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What is WormGPT?

WormGPT is a malicious artificial intelligence (AI) chatbot built on the open-source GPT-J large language model (LLM), which can interpret and respond to natural language text in English, French, Chinese, Russian, Italian, and Spanish.


This AI chatbot is alleged to have been trained on malware-related training data and does not have any content moderation guidelines, which means that it can be used by threat actors to create phishing scams and malicious code.

In a Twitter post, WormGPT’s creators shared an example where the virtual assistant generated a Python script to “get the carrier of a mobile number.”


What Risks Does WormGPT Present?

Email cybersecurity vendor SlashNext released a blog post highlighting the danger of WormGPT on 13 July, explaining how malicious actors on cybercrime forums were marketing the product as “an alternative to ChatGPT” that “lets you do all sorts of illegal stuff and easily sell it online in the future.”

The researchers then prompted WormGPT to write an email that could be used in a business email compromise (BEC) attack to pressure an account manager to “urgently pay an invoice” while posing as the business’s CEO.

WormGPT introduces new risks for organizations because it enables cyber criminals to generate scam emails quickly at scale without any coding knowledge or expertise. In a matter of seconds, an individual can enter a prompt and develop a scam email that can be used to trick users into infecting devices with malware.

The ability to create scam emails at scale creates new challenges for enterprise cybersecurity because users have to correctly identify scam emails every single time, and threat actors only need a single click to gain entry to their environments.

ChatGPT vs. WormGPT: What’s the Difference?

ChatGPT is a legitimate LLM that was developed by OpenAI in November 2022 for processing and predicting text that’s compliant with a content moderation policy.

In the meantime, WormGPT’s solution is designed for creating BEC and phishing attacks without any content moderation guidelines (although the creators claim it can also be used to help detect BEC attacks).


OpenAI aims to prevent malicious use of ChatGPT through a content moderation policy that aims to prevent the chatbot from spreading hate speech or misinformation and being used to develop malicious content.

However, while OpenAI has aimed to implement guardrails to prevent the harmful use of its solution, cybercriminals can still use a mixture of creative prompt engineering and jailbreaks to sidestep the vendor’s content moderation guidelines to create phishing emails and malicious code.

For example, earlier this year, users on Reddit developed a workaround called Do Anything Now (or DAN), an assistant that has “broken free of the typical confines of AI and does not have to abide by the rules set for them.”

After jailbreaking the tool, a user can exploit then use it to create offensive content or even compose phishing emails. It is worth noting that LLMS can be a valuable tool for non-native speakers who want to translate a phishing email to another language to make it as convincing as possible.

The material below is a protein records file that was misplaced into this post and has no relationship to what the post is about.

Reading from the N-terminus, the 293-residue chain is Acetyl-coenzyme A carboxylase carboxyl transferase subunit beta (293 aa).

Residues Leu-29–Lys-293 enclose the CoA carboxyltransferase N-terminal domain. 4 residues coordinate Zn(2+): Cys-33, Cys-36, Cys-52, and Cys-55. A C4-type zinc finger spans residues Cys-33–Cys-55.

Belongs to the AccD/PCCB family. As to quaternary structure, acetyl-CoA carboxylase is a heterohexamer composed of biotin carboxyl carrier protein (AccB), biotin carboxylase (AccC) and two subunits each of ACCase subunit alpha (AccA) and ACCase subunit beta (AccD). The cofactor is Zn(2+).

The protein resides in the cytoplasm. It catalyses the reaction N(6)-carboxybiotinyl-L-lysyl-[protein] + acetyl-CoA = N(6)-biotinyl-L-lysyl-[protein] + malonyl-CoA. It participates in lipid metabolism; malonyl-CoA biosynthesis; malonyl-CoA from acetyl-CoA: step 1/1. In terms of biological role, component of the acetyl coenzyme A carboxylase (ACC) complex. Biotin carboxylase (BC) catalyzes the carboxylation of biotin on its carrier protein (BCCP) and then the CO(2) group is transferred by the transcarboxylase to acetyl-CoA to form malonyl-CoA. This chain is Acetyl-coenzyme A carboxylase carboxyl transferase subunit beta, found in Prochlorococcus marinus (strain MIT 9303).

In the past, organizations like Europol warned about the risk of tools like WormGPT and their ability to create automated cyberattacks, stating that “dark LLMs trained to facilitate harmful output may become a key criminal business model of the future.”

“Whereby it will become easier than ever for malicious actors to perpetrate criminal activities with no necessary prior knowledge.”

How Can Organizations Mitigate the Risks of Tools like WormGPT?

WormGPT is just one of many new malicious LLM-driven tools like FraudGPT, that aim to use generative AI to help users commit cybercrime. These tools are unlikely to be the last to use LLMs in a criminal context, so organizations need to be prepared to address an uptick in AI-generated phishing attacks and malware.

Organizations can attempt to protect themselves by taking the following actions:

  • Conducting phishing simulations training to teach employees how to detect phishing scams;
  • Advising employees not to click on links or attachments in emails or SMS messages from unknown senders;
  • Activating multi-factor authentication (MFA) on user accounts to insulate from the risk of stolen credentials;
  • Defining a process to report phishing attempts to the security team;
  • Configure domain-based message authentication reporting and conformance (DMARC) to prevent hackers from spoofing your company domain;
  • Deploy a spam filter to reduce the volume of phishing emails reaching end-users;
  • Install anti-malware to end-user devices to reduce the risk of infection.

Using LLMs for Cybercrime

WormGPT is just one of many tools that are attempting to weaponize generative AI. As AI adoption increases, organizations need to be prepared to address a rise in BEC and phishing scams head-on, otherwise, they run the risk of a data breach.

Focusing on user awareness and educating employees on how to detect phishing attacks is the key to mitigating the risks of BEC attacks going forward.


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Tim Keary
Technology Specialist
Tim Keary
Technology Specialist

Tim Keary is a freelance technology writer and reporter covering AI, cybersecurity, and enterprise technology. Before joining Techopedia full-time in 2023, his work appeared on VentureBeat, Forbes Advisor, and other notable technology platforms, where he covered the latest trends and innovations in technology.